There is much doom and gloom about the state of the country’s economy and the long-term prospects for economic recovery.
Cutting of Government expenditure and increases in such things as VAT inevitably mean a lowering of demand for goods and services, as businesses and families trim their budgets according to what they can afford.
In turn, this means that firms lay off staff because there isn’t the demand to produce the goods or provide the services required.
This can be a vicious cycle, because higher unemployment results in further lowering of demand, as people who have been made redundant don’t have as much money to spend and therefore cut back on spending.
One of the ways in which this can be addressed is by British firms selling goods and services across the world. By tapping into demand elsewhere, Britain can obtain contracts that can help create jobs and wealth for this country and raise our standard of living.
This week, there was a Parliamentary debate on British exports and trade performance. We’ve always been a trading nation, right from Roman times.
Much of the wealth of this nation was made on the back of trade in Victorian times, and West Hartlepool and its docks were created during the Industrial Revolution precisely to trade.
By the end of the nineteenth century, Hartlepool was the fourth busiest dock in the country, at a time when Britain was the “workshop of the world”.
We in the North-East still export. Our firms have that culture and tradition of trading which many other parts of the country have lost. The North-East’s economic plight, which is already incredibly serious, would be a lot worse if we didn’t have firms and businesses that traded all over the world.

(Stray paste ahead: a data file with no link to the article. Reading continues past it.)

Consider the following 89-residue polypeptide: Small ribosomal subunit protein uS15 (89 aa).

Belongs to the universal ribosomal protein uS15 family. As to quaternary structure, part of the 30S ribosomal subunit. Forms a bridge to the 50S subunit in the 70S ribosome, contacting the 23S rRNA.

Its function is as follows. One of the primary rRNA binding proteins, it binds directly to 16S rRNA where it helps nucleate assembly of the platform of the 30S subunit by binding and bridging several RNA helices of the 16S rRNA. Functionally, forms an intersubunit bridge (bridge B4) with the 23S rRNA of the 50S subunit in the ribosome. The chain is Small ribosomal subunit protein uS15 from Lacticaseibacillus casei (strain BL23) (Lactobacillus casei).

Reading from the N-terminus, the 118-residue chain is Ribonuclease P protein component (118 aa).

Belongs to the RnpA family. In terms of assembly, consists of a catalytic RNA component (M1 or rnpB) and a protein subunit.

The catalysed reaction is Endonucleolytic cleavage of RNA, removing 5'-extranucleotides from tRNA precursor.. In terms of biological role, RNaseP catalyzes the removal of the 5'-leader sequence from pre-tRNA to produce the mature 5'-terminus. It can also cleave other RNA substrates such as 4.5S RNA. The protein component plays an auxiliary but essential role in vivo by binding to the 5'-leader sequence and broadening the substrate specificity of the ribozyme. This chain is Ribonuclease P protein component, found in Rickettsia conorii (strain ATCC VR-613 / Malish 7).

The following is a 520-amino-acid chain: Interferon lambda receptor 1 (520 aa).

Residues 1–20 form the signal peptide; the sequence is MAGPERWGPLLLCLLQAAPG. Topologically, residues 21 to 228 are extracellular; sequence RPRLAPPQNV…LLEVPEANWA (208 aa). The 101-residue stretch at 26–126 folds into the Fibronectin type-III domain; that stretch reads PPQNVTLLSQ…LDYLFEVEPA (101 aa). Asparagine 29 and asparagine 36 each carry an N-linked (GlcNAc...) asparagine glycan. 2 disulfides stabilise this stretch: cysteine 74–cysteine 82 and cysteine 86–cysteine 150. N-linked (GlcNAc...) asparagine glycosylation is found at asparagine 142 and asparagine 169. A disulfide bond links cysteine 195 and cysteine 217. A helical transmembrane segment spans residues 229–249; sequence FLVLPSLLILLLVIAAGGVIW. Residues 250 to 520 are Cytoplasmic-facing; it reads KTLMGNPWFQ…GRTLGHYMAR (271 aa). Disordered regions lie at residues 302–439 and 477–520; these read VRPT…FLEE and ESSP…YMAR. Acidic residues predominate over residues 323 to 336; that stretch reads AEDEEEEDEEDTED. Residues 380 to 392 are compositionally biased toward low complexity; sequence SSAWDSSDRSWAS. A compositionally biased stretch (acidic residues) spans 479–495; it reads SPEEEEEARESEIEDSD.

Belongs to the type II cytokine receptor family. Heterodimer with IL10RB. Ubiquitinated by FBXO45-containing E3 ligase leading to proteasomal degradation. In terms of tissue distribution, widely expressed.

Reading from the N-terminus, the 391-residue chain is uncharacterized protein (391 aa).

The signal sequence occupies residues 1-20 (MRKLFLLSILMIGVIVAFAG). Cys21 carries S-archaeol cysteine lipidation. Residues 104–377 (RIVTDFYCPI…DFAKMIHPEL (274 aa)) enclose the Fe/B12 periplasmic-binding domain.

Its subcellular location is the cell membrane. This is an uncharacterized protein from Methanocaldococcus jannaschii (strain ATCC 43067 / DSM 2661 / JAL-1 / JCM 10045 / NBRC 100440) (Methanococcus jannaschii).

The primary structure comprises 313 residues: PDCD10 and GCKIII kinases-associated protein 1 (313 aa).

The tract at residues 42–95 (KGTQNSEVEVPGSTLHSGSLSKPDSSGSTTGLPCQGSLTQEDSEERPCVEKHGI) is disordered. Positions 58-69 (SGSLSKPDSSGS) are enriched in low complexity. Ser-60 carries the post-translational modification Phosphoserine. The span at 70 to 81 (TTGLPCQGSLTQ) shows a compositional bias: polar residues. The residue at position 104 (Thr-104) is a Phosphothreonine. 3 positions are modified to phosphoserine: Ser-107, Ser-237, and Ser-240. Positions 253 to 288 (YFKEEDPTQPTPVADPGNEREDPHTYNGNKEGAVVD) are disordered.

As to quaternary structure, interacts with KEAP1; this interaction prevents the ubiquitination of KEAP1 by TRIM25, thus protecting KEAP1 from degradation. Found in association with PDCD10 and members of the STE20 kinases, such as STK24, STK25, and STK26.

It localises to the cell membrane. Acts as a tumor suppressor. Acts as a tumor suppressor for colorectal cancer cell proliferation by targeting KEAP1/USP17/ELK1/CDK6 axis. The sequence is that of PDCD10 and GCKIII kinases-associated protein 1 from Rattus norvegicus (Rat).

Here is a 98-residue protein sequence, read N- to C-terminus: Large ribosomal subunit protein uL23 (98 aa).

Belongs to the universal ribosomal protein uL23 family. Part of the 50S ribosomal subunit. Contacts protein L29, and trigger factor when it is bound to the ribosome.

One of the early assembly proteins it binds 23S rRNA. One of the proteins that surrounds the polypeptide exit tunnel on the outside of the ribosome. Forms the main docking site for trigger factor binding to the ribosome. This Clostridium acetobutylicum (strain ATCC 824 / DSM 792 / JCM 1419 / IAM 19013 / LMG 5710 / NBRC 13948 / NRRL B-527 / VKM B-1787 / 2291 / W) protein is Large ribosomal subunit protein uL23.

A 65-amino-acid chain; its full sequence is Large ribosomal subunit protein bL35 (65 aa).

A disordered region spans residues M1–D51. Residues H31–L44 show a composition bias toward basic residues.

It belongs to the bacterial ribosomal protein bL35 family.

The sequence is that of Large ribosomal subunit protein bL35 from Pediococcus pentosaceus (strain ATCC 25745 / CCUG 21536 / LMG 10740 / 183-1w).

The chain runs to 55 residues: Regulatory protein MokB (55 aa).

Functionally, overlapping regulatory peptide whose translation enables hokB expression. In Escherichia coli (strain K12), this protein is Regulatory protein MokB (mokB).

The fact remains, however, that we have not fulfilled our potential as a trading nation for the best part of 50-60 years. Other countries like Germany have stolen a march on us in markets like China, India or Brazil, which means that the UK has to play catch up.
Last week’s announcement that the Indian Government is likely to buy fighter jets from a French company rather than from a consortium with BAE Systems, a major British company, is a bitter blow to British industry.
The world economy is expected to double in size in the next 35 years, with nations like Mexico, Nigeria, Singapore and Pakistan leading much of that growth alongside the likes of China and India.
The Government should be doing all that it can to encourage firms to think about exports.
It can be a major cultural and financial barrier for a Hartlepool firm to think about exporting – if your business has a good idea, and you think you’d like to sell it in, say Mexico, how on earth do you go about it? Where do you find the potential customers? Where you find the help in language skills if nobody from your firm speaks Spanish?
When you do succeed in orders, how do you ensure you get paid and how can the Government help to ensure against this risk?
There is much against British businesses exporting to unfamiliar customers. The lack of relevant airline routes is one substantial factor that was mentioned in the Parliamentary debate.
Once Emirates started operating a service from Newcastle to Dubai, trade between the North-East and the United Arab Emirates went up by 300 per cent in just four years.
However, the number of routes out of Durham Tees Valley does not assist with greater trade links. Further afield, I find it astonishing that there is no direct flight from the UK to Chengdu, a major industrial city in China with 14 million people. How can businesses expect to trade with these emerging nations if they can’t get there easily? This is where the Government needs to be supporting businesses, as other nations are.
Expansion of trade to fast growing nations is the best way in which this country can pull out of the economic doldrums. The Government needs to grasp this by the horns and ensure British businesses don’t miss out.